View Full Version : PCI Architecture

12-08-2004, 08:00 AM
A Primer on PCI (http://arstechnica.com/articles/paedia/hardware/pcie.ars/2)

dictionary glossary? (http://www.techworld.com/html/dictionary.cfm)
PCI roadmap (1999) (http://www.geek.com/techupdate/aug99/pcifacelift.htm)
PCI Express will kill off AGP (http://www.geek.com/news/geeknews/2004Feb/bch20040211023816.htm) (good info here)

PCI 2.1, 2.2 each has its own variations.

Some cards are 33MHz/64-bit
Or capable of 33 or 66MHz (putting a 66 MHz card in a 33MHz bus might work, but putting a 33 MHz card in a fixed frequency 66MHz PCI bus can damage the card)

Then there is how the card is "keyed" and whether it supports
5v (won't work in G5's PCI-X 100/133MHz bus)
Universal 3.3v/5v
PCI-E takes more to explain and understand

Silicon Image has engineering samples of a PCI-E SATA chips.

NVIDA and ATI are working on PCI-E video. In some cases you will be able to use an AGP Pro 8X card in PCI-E to make the transition easier and to reduce development costs.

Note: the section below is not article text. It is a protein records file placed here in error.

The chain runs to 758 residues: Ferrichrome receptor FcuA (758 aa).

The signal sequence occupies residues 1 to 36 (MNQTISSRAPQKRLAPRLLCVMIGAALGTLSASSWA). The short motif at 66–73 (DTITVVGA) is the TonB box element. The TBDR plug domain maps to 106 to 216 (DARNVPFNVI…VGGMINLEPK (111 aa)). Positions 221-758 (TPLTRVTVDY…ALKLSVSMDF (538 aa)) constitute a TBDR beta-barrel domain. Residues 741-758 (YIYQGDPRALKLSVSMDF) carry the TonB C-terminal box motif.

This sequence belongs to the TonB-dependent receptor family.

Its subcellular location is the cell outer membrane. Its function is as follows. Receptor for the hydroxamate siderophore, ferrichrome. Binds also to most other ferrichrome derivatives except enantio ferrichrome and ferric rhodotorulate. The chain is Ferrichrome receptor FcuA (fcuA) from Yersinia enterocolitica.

You may want to look at the motherboard and how PCI bus is built in.
IBM has - HyperTransport high-speed point-to-point (http://www-03.ibm.com/technology/power/newsletter/december2004/article4.html) (also useful for servers, routers and networking gear as well as on the mobo).
Intel PCI Express roadmap (http://www.geek.com/news/geeknews/2003Sep/bch20030919021855.htm)

PCIe mainstream video cards (http://www.xbitlabs.com/articles/video/display/mainstream-pciexpress.html) has a good article and helps to understand the whole PCI issue.

What it is and what you get

PCI Express incorporates several fundamental changes compared to PCI and PCI-X. Unlike these older architectures, PCI Express is a point-to-point switching architecture, which creates high-speed, bidirectional links between the CPU and peripherals such as video, network or storage adapters. Each of these links may be made over one or more "lanes" comprising four wires, two for transmitting and two for receiving data.